Spend Matters would like to welcome a guest post from Vantage Partners. Click for Part 1, Part 2, and Part 3 of this series. This is the fourth part of a five-part series focused on managing scope in offshoring relationships; it will discuss how scope challenges increase the difficulty in achieve the full value of a deal.
Scope management is a critical outsourcing activity--when it is not performed effectively, the consequences for customers and providers are significant:
- Time is wasted on conflict and revisiting decisions
- End users complain about service when providers aren't able to meet their commitments
- Critical deadlines are missed
- Staff moral wanes
- Costs increase; savings targets are not met
- Opportunities to add greater value or innovate are lost
- Quality suffers
Godfrey Pinto, based on his past experience as Director of Offshore Outsourcing at a gaming software company, says the missed deadlines he experienced as a result of ineffective scope management negatively impacted the business. "A lot of our model is delivery online and on time and we have liquidated damages associated with that," he says. "It magnifies scope issues." Ineffective scope management can have a similarly negative impact on providers that deliver extra services without getting anything in return. Write-offs for scope creep add up and hurt the bottom line.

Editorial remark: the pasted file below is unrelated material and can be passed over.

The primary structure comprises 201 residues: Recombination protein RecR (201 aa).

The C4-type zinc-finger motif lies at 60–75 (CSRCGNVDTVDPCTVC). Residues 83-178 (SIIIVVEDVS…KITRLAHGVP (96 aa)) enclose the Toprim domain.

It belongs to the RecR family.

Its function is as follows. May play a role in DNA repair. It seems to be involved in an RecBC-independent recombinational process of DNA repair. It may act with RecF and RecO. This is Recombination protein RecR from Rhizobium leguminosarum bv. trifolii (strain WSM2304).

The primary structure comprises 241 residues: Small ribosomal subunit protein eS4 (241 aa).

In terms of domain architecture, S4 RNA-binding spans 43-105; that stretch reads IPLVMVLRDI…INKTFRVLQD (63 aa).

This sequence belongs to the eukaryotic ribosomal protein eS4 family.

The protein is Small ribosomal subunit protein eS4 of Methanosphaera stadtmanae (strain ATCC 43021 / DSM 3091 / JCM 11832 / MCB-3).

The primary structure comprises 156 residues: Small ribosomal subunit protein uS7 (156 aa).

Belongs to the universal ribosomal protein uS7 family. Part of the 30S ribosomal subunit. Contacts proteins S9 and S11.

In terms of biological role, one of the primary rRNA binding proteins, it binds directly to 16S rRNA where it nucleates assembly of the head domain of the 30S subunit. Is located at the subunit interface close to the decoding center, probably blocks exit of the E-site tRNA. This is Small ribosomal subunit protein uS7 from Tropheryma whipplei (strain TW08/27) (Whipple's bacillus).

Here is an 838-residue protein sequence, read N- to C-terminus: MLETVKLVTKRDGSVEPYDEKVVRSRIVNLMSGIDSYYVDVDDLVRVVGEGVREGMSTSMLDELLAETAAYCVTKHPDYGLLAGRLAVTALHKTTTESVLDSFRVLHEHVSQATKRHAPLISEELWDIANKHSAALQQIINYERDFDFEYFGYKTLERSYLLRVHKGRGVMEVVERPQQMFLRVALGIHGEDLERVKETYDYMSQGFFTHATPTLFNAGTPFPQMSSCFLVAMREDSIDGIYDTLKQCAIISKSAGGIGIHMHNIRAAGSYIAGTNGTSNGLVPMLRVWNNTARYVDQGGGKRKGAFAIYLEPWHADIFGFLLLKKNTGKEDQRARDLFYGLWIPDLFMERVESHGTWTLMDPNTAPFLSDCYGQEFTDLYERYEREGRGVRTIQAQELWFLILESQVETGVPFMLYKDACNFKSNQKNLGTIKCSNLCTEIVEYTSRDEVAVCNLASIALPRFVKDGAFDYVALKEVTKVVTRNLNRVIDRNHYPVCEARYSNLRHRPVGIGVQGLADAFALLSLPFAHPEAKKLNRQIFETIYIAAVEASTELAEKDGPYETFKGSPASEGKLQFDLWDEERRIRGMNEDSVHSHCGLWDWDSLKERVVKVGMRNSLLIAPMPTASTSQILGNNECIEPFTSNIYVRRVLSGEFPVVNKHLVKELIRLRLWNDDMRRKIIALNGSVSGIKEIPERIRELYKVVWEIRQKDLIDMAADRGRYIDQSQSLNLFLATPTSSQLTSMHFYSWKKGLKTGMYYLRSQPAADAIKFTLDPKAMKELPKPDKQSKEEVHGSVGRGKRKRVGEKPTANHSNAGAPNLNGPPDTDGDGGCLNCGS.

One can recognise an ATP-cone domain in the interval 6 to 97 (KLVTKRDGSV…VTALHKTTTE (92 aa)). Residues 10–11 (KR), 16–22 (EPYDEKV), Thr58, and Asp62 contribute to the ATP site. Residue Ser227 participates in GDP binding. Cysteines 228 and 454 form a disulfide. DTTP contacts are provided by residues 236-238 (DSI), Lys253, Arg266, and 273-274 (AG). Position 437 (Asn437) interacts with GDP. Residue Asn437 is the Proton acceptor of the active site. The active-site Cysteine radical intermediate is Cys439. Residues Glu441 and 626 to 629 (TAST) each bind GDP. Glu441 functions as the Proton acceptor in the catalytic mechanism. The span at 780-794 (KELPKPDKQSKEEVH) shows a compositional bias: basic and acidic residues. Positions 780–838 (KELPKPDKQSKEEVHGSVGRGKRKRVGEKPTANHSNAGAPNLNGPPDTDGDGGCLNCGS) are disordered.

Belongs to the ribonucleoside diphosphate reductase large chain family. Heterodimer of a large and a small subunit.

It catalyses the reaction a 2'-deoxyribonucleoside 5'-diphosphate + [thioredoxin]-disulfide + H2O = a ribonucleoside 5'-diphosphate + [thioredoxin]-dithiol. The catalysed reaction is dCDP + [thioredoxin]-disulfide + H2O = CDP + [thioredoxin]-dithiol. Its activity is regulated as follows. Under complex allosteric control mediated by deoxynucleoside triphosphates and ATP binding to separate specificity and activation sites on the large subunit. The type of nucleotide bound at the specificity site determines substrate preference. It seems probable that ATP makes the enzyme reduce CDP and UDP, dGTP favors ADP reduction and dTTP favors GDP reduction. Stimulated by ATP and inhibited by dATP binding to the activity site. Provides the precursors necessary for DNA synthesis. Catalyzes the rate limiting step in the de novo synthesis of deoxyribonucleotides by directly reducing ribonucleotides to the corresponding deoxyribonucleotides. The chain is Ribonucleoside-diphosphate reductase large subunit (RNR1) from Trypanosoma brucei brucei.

The top four consequences of scope challenges--service complaints from end users; time wasted on conflict, revisiting decisions; scope overruns; and missed deadlines--are not merely results of the mishandled scope discussions that plague any outsourcing deal. They can be directly traced to the extent to which commitments, tolerance for ambiguity, directness of communication, and acceptance of risk pose challenges. A cultural reticence to say "No" to out-of-scope requests, for example, can easily lead to missed deadlines. When these cultural challenges are not adequately addressed, the impact of service complaints, wasted time, scope overruns, and missed deadlines is significantly higher than in onshore deals. In fact, respondents who noted challenges across all four dimensions in their offshoring relationship are approximately three times more likely than those who face none of those challenges to describe the impact as being greater than in their onshore deals (see Figure 1).
Figure 1: Cultural challenges contribute directly to undesirable results
The extent to which culture impacts scope management also affects the parties' ability to achieve the value set out in the contract. When scope management is a relatively insignificant challenge, a majority of respondents report that the impact on annual contract value is 10% or less. But when cultural differences make scope management relatively difficult, 77% say the percentage of annual contract value at stake is greater than 10% (see Figures 2 & 3). It is no surprise then that effective scope management also contributes to higher levels of satisfaction with the relationship. When scope is not much of a challenge, 44% are very satisfied with how their partner manages the relationship. When scope is a challenge, only 25% are very satisfied.
Figures 2 & 3: Scope challenges have a significant impact on the percentage of contract value received
In the next and final part of this series, I will discuss best practices for managing scope effectively.
- Danny Ertel, Partner at Vantage Partners